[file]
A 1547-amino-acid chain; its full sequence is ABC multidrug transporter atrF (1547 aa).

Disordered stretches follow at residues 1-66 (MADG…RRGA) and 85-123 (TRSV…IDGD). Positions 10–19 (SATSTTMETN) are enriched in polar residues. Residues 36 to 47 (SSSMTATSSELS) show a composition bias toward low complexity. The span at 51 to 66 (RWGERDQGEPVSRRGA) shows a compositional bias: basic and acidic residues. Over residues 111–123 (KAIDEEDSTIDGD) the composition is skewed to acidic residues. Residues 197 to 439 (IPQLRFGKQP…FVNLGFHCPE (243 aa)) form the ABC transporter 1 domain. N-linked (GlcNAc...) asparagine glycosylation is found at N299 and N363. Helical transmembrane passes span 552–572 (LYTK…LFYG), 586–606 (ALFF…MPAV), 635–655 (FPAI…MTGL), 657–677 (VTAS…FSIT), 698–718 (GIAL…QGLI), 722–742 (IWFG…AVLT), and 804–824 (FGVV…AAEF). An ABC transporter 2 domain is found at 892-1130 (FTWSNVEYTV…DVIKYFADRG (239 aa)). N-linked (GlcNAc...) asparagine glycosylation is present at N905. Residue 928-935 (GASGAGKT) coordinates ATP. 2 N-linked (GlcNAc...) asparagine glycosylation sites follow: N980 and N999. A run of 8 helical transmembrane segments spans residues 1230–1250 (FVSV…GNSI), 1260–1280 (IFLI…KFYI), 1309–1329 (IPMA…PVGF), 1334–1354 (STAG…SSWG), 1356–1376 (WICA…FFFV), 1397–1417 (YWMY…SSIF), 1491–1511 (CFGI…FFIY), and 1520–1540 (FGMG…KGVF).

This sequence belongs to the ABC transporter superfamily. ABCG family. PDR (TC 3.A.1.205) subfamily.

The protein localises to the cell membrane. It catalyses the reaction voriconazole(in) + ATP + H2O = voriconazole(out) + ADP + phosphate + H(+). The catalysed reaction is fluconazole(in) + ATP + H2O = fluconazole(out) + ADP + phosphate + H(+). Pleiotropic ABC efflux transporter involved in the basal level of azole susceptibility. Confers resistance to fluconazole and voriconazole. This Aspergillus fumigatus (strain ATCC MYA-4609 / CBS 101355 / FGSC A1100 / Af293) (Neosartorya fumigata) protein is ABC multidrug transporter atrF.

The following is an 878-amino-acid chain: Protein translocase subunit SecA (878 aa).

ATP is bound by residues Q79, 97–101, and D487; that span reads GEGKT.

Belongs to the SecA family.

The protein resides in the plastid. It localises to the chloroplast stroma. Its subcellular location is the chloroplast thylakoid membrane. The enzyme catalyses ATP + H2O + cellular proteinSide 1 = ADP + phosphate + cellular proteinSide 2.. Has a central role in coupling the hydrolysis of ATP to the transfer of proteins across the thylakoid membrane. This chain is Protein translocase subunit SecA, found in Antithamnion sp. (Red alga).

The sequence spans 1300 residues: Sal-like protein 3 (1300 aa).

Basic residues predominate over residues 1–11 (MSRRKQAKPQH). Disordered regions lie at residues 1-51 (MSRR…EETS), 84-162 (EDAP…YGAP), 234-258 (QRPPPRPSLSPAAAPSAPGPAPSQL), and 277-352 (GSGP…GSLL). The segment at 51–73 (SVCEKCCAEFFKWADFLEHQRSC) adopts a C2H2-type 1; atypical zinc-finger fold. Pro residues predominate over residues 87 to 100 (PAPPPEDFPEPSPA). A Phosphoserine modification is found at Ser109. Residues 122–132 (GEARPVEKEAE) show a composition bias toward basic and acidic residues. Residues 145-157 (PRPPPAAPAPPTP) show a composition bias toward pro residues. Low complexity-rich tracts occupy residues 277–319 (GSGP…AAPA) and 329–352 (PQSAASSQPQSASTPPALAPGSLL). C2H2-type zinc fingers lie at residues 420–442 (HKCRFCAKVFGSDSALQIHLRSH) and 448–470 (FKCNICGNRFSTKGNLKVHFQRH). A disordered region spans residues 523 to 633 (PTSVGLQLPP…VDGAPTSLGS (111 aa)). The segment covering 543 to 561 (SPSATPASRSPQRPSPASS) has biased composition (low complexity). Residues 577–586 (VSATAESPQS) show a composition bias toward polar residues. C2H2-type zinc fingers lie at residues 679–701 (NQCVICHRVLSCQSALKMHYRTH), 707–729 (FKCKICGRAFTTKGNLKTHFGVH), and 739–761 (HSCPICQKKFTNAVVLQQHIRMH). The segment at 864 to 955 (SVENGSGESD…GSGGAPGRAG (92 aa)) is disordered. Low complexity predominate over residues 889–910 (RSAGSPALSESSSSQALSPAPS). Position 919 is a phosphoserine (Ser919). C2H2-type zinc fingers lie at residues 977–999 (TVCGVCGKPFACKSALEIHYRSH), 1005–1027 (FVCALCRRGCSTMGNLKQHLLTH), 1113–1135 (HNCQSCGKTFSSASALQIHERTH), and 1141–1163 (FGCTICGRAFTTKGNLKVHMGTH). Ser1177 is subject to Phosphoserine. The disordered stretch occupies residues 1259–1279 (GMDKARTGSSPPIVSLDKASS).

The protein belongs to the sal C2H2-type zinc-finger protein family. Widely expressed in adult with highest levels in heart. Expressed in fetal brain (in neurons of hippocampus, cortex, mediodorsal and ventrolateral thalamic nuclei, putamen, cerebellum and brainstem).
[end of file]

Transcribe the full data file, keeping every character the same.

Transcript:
A 1547-amino-acid chain; its full sequence is ABC multidrug transporter atrF (1547 aa).

Disordered stretches follow at residues 1-66 (MADG…RRGA) and 85-123 (TRSV…IDGD). Positions 10–19 (SATSTTMETN) are enriched in polar residues. Residues 36 to 47 (SSSMTATSSELS) show a composition bias toward low complexity. The span at 51 to 66 (RWGERDQGEPVSRRGA) shows a compositional bias: basic and acidic residues. Over residues 111–123 (KAIDEEDSTIDGD) the composition is skewed to acidic residues. Residues 197 to 439 (IPQLRFGKQP…FVNLGFHCPE (243 aa)) form the ABC transporter 1 domain. N-linked (GlcNAc...) asparagine glycosylation is found at N299 and N363. Helical transmembrane passes span 552–572 (LYTK…LFYG), 586–606 (ALFF…MPAV), 635–655 (FPAI…MTGL), 657–677 (VTAS…FSIT), 698–718 (GIAL…QGLI), 722–742 (IWFG…AVLT), and 804–824 (FGVV…AAEF). An ABC transporter 2 domain is found at 892-1130 (FTWSNVEYTV…DVIKYFADRG (239 aa)). N-linked (GlcNAc...) asparagine glycosylation is present at N905. Residue 928-935 (GASGAGKT) coordinates ATP. 2 N-linked (GlcNAc...) asparagine glycosylation sites follow: N980 and N999. A run of 8 helical transmembrane segments spans residues 1230–1250 (FVSV…GNSI), 1260–1280 (IFLI…KFYI), 1309–1329 (IPMA…PVGF), 1334–1354 (STAG…SSWG), 1356–1376 (WICA…FFFV), 1397–1417 (YWMY…SSIF), 1491–1511 (CFGI…FFIY), and 1520–1540 (FGMG…KGVF).

This sequence belongs to the ABC transporter superfamily. ABCG family. PDR (TC 3.A.1.205) subfamily.

The protein localises to the cell membrane. It catalyses the reaction voriconazole(in) + ATP + H2O = voriconazole(out) + ADP + phosphate + H(+). The catalysed reaction is fluconazole(in) + ATP + H2O = fluconazole(out) + ADP + phosphate + H(+). Pleiotropic ABC efflux transporter involved in the basal level of azole susceptibility. Confers resistance to fluconazole and voriconazole. This Aspergillus fumigatus (strain ATCC MYA-4609 / CBS 101355 / FGSC A1100 / Af293) (Neosartorya fumigata) protein is ABC multidrug transporter atrF.

The following is an 878-amino-acid chain: Protein translocase subunit SecA (878 aa).

ATP is bound by residues Q79, 97–101, and D487; that span reads GEGKT.

Belongs to the SecA family.

The protein resides in the plastid. It localises to the chloroplast stroma. Its subcellular location is the chloroplast thylakoid membrane. The enzyme catalyses ATP + H2O + cellular proteinSide 1 = ADP + phosphate + cellular proteinSide 2.. Has a central role in coupling the hydrolysis of ATP to the transfer of proteins across the thylakoid membrane. This chain is Protein translocase subunit SecA, found in Antithamnion sp. (Red alga).

The sequence spans 1300 residues: Sal-like protein 3 (1300 aa).

Basic residues predominate over residues 1–11 (MSRRKQAKPQH). Disordered regions lie at residues 1-51 (MSRR…EETS), 84-162 (EDAP…YGAP), 234-258 (QRPPPRPSLSPAAAPSAPGPAPSQL), and 277-352 (GSGP…GSLL). The segment at 51–73 (SVCEKCCAEFFKWADFLEHQRSC) adopts a C2H2-type 1; atypical zinc-finger fold. Pro residues predominate over residues 87 to 100 (PAPPPEDFPEPSPA). A Phosphoserine modification is found at Ser109. Residues 122–132 (GEARPVEKEAE) show a composition bias toward basic and acidic residues. Residues 145-157 (PRPPPAAPAPPTP) show a composition bias toward pro residues. Low complexity-rich tracts occupy residues 277–319 (GSGP…AAPA) and 329–352 (PQSAASSQPQSASTPPALAPGSLL). C2H2-type zinc fingers lie at residues 420–442 (HKCRFCAKVFGSDSALQIHLRSH) and 448–470 (FKCNICGNRFSTKGNLKVHFQRH). A disordered region spans residues 523 to 633 (PTSVGLQLPP…VDGAPTSLGS (111 aa)). The segment covering 543 to 561 (SPSATPASRSPQRPSPASS) has biased composition (low complexity). Residues 577–586 (VSATAESPQS) show a composition bias toward polar residues. C2H2-type zinc fingers lie at residues 679–701 (NQCVICHRVLSCQSALKMHYRTH), 707–729 (FKCKICGRAFTTKGNLKTHFGVH), and 739–761 (HSCPICQKKFTNAVVLQQHIRMH). The segment at 864 to 955 (SVENGSGESD…GSGGAPGRAG (92 aa)) is disordered. Low complexity predominate over residues 889–910 (RSAGSPALSESSSSQALSPAPS). Position 919 is a phosphoserine (Ser919). C2H2-type zinc fingers lie at residues 977–999 (TVCGVCGKPFACKSALEIHYRSH), 1005–1027 (FVCALCRRGCSTMGNLKQHLLTH), 1113–1135 (HNCQSCGKTFSSASALQIHERTH), and 1141–1163 (FGCTICGRAFTTKGNLKVHMGTH). Ser1177 is subject to Phosphoserine. The disordered stretch occupies residues 1259–1279 (GMDKARTGSSPPIVSLDKASS).

The protein belongs to the sal C2H2-type zinc-finger protein family. Widely expressed in adult with highest levels in heart. Expressed in fetal brain (in neurons of hippocampus, cortex, mediodorsal and ventrolateral thalamic nuclei, putamen, cerebellum and brainstem).